This book constitutes the proceedings of the 26th International Conference on Implementation and Application of Automata, CIAA 2022, held in Rouen, France in June/ July 2022. The 16 regular papers presented together with 3 invited lectures in this book were carefully reviewed and selected from 26 submissions. The topics of the papers covering various fields in the application, implementation, and theory of automata and related structures.
Labelling data is one of the most fundamental activities in science, and has underpinned practice, particularly in medicine, for decades, as well as research in corpus linguistics since at least the development of the Brown corpus. With the shift towards Machine Learning in Artificial Intelligence (AI), the creation of datasets to be used for training and evaluating AI systems, also known in AI as corpora, has become a central activity in the field as well. Early AI datasets were created on an ad-hoc basis to tackle specific problems. As larger and more reusable datasets were created, requiring greater investment, the need for a more systematic approach to dataset creation arose to ensure increased quality. A range of statistical methods were adopted, often but not exclusively from the medical sciences, to ensure that the labels used were not subjective, or to choose among different labels provided by the coders. A wide variety of such methods is now in regular use. This book is meant to provide a survey of the most widely used among these statistical methods supporting annotation practice. As far as the authors know, this is the first book attempting to cover the two families of methods in wider use. The first family of methods is concerned with the development of labelling schemes and, in particular, ensuring that such schemes are such that sufficient agreement can be observed among the coders. The second family includes methods developed to analyze the output of coders once the scheme has been agreed upon, particularly although not exclusively to identify the most likely label for an item among those provided by the coders. The focus of this book is primarily on Natural Language Processing, the area of AI devoted to the development of models of language interpretation and production, but many if not most of the methods discussed here are also applicable to other areas of AI, or indeed, to other areas of Data Science.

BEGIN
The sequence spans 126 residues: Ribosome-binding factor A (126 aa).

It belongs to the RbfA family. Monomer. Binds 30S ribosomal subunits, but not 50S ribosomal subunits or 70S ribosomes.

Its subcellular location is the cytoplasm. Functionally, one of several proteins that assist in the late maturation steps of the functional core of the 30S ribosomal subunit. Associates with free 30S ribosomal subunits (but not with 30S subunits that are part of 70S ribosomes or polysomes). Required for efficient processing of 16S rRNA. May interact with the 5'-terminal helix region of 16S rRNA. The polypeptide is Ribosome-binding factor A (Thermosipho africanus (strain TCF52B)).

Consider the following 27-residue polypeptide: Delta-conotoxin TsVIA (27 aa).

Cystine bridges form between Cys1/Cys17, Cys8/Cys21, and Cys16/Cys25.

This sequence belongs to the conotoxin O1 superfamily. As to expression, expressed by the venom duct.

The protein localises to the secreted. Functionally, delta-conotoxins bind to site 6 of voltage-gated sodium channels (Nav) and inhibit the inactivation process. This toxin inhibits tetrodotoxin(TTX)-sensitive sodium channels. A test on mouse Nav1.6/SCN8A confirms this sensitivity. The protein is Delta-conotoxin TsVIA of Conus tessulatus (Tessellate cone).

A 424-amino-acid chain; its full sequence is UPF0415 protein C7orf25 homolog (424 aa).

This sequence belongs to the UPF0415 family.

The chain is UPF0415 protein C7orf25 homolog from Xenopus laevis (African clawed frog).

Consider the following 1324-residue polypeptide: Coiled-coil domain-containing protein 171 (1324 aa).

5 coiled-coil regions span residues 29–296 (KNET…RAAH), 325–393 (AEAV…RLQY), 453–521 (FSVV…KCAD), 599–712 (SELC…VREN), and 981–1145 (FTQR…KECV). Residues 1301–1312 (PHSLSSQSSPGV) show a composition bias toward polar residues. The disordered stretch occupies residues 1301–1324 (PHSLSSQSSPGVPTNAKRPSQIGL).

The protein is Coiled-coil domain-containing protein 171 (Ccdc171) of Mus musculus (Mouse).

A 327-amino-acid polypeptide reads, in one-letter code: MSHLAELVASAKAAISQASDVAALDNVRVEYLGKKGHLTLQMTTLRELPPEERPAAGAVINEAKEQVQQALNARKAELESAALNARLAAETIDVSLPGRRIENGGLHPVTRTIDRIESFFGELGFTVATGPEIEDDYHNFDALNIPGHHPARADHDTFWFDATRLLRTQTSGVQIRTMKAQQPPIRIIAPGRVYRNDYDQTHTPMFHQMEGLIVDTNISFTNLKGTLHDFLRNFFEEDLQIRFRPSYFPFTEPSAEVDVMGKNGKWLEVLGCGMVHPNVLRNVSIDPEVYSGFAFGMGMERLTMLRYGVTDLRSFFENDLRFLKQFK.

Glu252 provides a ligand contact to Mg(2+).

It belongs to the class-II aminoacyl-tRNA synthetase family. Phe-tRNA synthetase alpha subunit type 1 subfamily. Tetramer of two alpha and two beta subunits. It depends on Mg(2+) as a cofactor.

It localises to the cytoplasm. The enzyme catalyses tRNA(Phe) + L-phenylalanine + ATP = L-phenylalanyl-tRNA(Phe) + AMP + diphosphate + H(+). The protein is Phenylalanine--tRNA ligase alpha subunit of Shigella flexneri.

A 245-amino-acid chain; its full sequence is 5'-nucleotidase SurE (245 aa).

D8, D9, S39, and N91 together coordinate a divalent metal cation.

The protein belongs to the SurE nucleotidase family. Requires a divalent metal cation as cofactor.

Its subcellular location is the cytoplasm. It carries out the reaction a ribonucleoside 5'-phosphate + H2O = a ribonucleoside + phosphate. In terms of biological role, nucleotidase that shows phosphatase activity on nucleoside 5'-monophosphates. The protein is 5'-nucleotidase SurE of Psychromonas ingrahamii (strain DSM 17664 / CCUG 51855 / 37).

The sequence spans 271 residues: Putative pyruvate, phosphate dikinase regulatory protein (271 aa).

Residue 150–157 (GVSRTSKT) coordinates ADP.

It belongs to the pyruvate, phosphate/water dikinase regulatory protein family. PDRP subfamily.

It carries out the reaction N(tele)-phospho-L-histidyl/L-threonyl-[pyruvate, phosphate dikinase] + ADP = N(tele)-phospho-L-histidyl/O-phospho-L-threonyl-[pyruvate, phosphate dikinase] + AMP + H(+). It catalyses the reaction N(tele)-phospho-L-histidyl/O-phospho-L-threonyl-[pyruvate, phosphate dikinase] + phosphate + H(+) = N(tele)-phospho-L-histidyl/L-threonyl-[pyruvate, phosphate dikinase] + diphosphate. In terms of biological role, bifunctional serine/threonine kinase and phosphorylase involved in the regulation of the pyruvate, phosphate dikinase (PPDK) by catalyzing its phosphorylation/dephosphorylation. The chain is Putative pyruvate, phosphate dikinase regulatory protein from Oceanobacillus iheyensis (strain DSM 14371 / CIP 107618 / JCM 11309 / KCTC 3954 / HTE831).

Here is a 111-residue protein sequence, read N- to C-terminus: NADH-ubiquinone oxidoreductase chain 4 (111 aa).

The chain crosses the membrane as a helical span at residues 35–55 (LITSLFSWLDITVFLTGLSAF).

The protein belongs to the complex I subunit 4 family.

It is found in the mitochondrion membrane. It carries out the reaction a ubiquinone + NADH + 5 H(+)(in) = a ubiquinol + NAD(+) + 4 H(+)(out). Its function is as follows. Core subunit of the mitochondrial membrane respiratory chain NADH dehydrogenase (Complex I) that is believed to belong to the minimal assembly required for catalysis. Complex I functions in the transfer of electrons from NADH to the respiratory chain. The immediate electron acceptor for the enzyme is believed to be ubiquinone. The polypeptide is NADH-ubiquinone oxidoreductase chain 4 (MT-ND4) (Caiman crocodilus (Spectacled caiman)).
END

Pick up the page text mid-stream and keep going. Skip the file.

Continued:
Empirical methods are means to answering methodological questions of empirical sciences by statistical techniques. The methodological questions addressed in this book include the problems of validity, reliability, and significance. In the case of machine learning, these correspond to the questions of whether a model predicts what it purports to predict, whether a model's performance is consistent across replications, and whether a performance difference between two models is due to chance, respectively. The goal of this book is to answer these questions by concrete statistical tests that can be applied to assess validity, reliability, and significance of data annotation and machine learning prediction in the fields of NLP and data science. Our focus is on model-based empirical methods where data annotations and model predictions are treated as training data for interpretable probabilistic models from the well-understood families of generalized additive models (GAMs) and linear mixed effects models (LMEMs). Based on the interpretable parameters of the trained GAMs or LMEMs, the book presents model-based statistical tests such as a validity test that allows detecting circular features that circumvent learning. Furthermore, the book discusses a reliability coefficient using variance decomposition based on random effect parameters of LMEMs. Last, a significance test based on the likelihood ratio of nested LMEMs trained on the performance scores of two machine learning models is shown to naturally allow the inclusion of variations in meta-parameter settings into hypothesis testing, and further facilitates a refined system comparison conditional on properties of input data. This book can be used as an introduction to empirical methods for machine learning in general, with a special focus on applications in NLP and data science. The book is self-contained, with an appendix on the mathematical background on GAMs and LMEMs, and with an accompanying webpage including R code to replicate experiments presented in the book.